Hiss artistic collaboration with Tatiana Eva-Marie inspired him to move to New York City where he co-founded the Avalon Jazz Band with her. Adrien Chevalier continued his work as a film composer (Canal +, France 3…) and founded the Hot Club of New York with whom he performed at the New York Hot Jazz Festival in 2014. Adrien Chevalier often collaborates with renowned Gypsy jazz artists such as Stéphane Wrembel and Olli Soikkeli.

In 2015, he created Aramis Entertainment, an agency specializing in authentic, acoustic music for private events, contributing to the New York trad and swing scene’s growth in prosperity. Adrien is currently preparing his first solo album with compositions inspired by Gypsy Jazz, Tango and Eastern European folklore.

The musical style presented by Avalon Jazz Band is inspired by the sort of jazz played in Paris in the 1930s and 40s, especially by the Hot Club de France, founded by Django Reinhardt and Stéphane Grappelli, whose repertoire consisted of original music and jazz standards. This style of hot jazz then became what we now know as « Gypsy jazz » or « Jazz Manouche », with its technical bravadoes and virtuoso skills, embodied by the quick fingers of Adrien Chevalier.

The delicate voice and swing phrasing of Tatiana Eva-Marie brings the zazou element to the mix: an ingenuous and mischievous joie-de-vivre, which she incarnates to perfection. The zazous were young Parisians obsessed with American swing: their way of rebelling against the war was through dance and jazz (a forbidden music during the German occupation), displaying a very insolent kind of joy, which caused them to be marginalized and persecuted.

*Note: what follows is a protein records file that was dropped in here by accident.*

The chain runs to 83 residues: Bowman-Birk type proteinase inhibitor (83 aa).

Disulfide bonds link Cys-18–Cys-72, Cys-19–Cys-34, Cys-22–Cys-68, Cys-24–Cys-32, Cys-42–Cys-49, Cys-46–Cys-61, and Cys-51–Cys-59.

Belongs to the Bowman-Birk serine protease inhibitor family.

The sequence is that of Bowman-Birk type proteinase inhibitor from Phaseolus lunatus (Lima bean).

The influence of the Russian aristocracy’s diaspora to France after the Russian Revolution and of the Jews fleeing Eastern Europe right before WWII, can be felt in the French compositions of time. This element is also present in the music of Avalon Jazz Band, with a sound palette of Gypsy, Klezmer and Balkan inspiration.

The vocal repertoire of Avalon Jazz Band comprises jazz standards and French songs made popular by Yves Montand, Jean Sablon, Juliette Gréco and Charles Trenet, among others. The instrumental repertoire comprises original compositions and music by Django Reinhardt and Stéphane Grappelli.


Richard Pinhas & Barry Cleveland (feat. Michael Manring & Celso Alberti) - Mu (September 16, 2016) CUNEIFORM RECORDS


Richard Pinhas & Barry Cleveland - Mu (September 16, 2016)

Richard Pinhas and Barry Cleveland
Explore Zen and the Art of Improvisation on Mu,
a Startlingly Strange and Beautiful Quartet Session with
Bass Innovator Michael Manring and Brazilian Drum Maestro Celso Alberti